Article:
SHARING: COMMUNICATIONS TOO

SHARE YOUR WORLD – 2016 WEEK 21


What is your favorite go to beverage?  Water, coffee, tea, coke, soda (non-alcoholic).

What I drink is PowerZero because I need the electrolytes and I really don’t have a choice about this. I love coffee, but I stop at two (huge) cups a day.

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And despite everything and even knowing that it doubles as a paint stripper for cars, I love coke. The real stuff, not diet, not caffeine-free. Coca Cola, the original.

Can you change a car tire?

No.

Are you a listener or talker?

I talk a lot, but I also hear what people tell me and I remember. I also hear what people are saying without words. I infer very well and I guess even better.

Would you rather have no internet or no cell phone?

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I virtually never use the cell phone. It lives in a state of “off” in my bag. WiFi, on the other hand, is my life’s blood. I suppose I could live without it but I sure wouldn’t want to!

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A CONNECTED LIFE

A CONNECTED LIFE

These days, connections mean so many things. Our friends and followers on line. Our friends in the “real world.” The plugs and wires that run from our appliances, widgets, gadgets, and other devices to a power source.

It’s cable, satellite, FIOS, WiFi, and 3G.

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Electricity is the bottom line for most technology. But there’s more. The roads and bridges that allow us to drive from here to there. The pipes which bring water from the well to the house. The slot on the computer into which I can plug a memory card, turning digital data into an editable image.

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All these connections are part of the intricate web of our connections. We need all of them to be part of this techno-connected society. The more technology we use, the more dependent we are on our connections.

We take them for granted and barely notice them when they are working.

One day, there comes a storm. It knocks out the electricity. Nothing works. No connections. The well pump stops and there’s no water. The clocks don’t tell time. The background hum of our stuff disappears.

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No beeps, whirs, or clicks. If an outage lasts longer than batteries, there will be nothing. Those of you who depend entirely on “the cloud,” aka “other people’s servers” for music, movies, books … you have nothing even with battery power. Because without electricity, there’s no Internet, no cloud. No iTunes, Amazon, or Netflix.

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The silence and darkness are frightening.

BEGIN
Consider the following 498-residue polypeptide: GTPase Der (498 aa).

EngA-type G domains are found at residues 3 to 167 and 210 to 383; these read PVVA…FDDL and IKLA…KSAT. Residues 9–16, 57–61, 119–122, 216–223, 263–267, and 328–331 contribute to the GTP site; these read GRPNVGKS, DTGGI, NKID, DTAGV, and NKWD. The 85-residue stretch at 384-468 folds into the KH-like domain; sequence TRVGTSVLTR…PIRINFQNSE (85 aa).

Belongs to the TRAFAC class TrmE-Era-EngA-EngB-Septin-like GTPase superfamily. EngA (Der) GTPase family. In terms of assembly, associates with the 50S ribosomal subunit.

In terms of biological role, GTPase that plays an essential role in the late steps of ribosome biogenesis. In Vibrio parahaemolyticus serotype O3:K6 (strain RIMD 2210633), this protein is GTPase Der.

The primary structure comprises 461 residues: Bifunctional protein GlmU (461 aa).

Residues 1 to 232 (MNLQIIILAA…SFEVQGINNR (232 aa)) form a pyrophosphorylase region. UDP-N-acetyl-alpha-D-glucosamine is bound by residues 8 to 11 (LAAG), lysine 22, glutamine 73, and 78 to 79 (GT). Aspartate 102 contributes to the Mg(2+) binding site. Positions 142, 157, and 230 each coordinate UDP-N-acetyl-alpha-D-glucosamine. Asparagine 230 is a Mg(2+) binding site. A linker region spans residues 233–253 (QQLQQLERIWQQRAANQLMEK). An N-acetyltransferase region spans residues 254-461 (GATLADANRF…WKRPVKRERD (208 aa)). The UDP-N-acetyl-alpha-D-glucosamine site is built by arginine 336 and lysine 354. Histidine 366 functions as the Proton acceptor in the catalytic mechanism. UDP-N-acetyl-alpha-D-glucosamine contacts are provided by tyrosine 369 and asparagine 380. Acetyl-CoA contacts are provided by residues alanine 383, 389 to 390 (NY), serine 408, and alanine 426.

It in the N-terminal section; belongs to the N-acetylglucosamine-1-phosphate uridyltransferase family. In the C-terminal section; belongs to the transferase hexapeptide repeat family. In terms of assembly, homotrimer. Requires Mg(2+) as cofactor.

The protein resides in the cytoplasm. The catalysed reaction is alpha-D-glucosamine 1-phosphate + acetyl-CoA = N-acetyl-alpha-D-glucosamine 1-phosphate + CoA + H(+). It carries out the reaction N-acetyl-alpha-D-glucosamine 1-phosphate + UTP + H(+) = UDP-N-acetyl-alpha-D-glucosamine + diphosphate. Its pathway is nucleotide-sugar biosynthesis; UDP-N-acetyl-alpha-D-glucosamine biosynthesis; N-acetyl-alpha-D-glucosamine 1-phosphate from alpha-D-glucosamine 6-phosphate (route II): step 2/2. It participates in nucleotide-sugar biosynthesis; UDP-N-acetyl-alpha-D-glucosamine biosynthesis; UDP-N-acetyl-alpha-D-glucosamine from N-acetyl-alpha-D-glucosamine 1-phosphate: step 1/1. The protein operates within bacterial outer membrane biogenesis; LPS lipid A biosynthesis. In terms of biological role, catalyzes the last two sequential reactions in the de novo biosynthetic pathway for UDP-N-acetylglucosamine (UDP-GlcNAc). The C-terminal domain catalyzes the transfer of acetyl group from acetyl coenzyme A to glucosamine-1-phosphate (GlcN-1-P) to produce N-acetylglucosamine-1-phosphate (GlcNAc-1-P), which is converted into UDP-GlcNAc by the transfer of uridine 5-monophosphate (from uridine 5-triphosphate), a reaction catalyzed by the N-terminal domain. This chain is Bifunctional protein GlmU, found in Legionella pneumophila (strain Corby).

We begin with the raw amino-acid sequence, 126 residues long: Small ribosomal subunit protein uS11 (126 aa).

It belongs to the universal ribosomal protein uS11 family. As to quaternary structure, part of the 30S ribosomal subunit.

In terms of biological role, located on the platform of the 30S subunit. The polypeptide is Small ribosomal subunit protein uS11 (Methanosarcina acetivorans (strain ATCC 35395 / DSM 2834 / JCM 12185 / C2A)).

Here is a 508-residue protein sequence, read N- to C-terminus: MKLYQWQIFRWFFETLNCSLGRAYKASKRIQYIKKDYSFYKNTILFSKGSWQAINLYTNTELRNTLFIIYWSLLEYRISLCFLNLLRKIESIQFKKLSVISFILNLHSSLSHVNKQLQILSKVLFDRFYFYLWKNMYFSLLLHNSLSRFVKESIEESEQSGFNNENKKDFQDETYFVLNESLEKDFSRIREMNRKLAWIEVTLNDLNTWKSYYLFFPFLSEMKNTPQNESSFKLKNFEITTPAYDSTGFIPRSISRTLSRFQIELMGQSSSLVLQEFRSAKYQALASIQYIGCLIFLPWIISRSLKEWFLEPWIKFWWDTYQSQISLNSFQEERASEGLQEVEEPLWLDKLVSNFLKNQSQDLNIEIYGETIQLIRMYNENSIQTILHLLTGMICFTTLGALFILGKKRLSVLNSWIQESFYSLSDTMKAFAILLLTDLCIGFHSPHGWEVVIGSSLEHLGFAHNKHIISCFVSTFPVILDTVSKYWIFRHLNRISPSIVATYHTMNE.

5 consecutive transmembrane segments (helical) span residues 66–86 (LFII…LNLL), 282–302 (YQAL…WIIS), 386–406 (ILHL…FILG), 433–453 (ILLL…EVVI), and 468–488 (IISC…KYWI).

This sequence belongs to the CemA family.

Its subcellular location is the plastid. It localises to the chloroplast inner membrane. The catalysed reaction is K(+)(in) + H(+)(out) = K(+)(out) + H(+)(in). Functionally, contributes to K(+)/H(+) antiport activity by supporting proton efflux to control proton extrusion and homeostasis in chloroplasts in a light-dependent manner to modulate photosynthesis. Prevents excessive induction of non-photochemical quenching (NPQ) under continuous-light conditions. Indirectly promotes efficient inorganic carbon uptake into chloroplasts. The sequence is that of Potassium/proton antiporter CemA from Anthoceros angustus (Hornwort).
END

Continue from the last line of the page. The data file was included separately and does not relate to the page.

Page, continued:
Connectivity is life support. We have forgotten — in many cases, never knew — how to live without it.

ONE SIZE NEVER FITS ALL

Just when I think this subject has been dealt with, finished, over and done … it pops back up again. For reasons that remain a bit murky to me, a few large software and other organizations still believe the tablets and mobile phones are going to replace computers. Laptops and desktops … gone. Everything now gets done on tiny little thingamabobs.

side view alienware closeup computer

NOT!

About four years ago, tablets were the thing. Articles everywhere explained why tablets — and other small devices — would replace computers. The laptop and desktop are dead! The techno-pundits agreed: no one would need a computer because everything would be done on a small, portable device.

The short-sightedness of that statement still echoes in the air. Of course it didn’t happen. Sure, everyone bought a tablet. Or two or more. But no one threw out their computer, either. Turns out that each device has a purpose and an appropriate use. It isn’t and never will be “either-or.”

Venu 8 size compared to phone

I don’t have anything against portable devices. I have a smart phone. Sometimes, I even use it. I have a couple of tablets and have had as many as four, including an iPad. I didn’t like the iPad (gasp!) and gave it to my granddaughter who had a valid need for it in school. The others, I passed on to people who didn’t already have a tablet or three. The price of tablets has dropped so much — frequently offered free when you buy a cell phone or laptop — it’s getting hard to give them away.

I have a terrific gaming 14-inch laptop on which I’m working right now. I also have a desktop with a big HD monitor. I rarely use the desktop, but I keep it because you never know. Garry has one too. Ditto.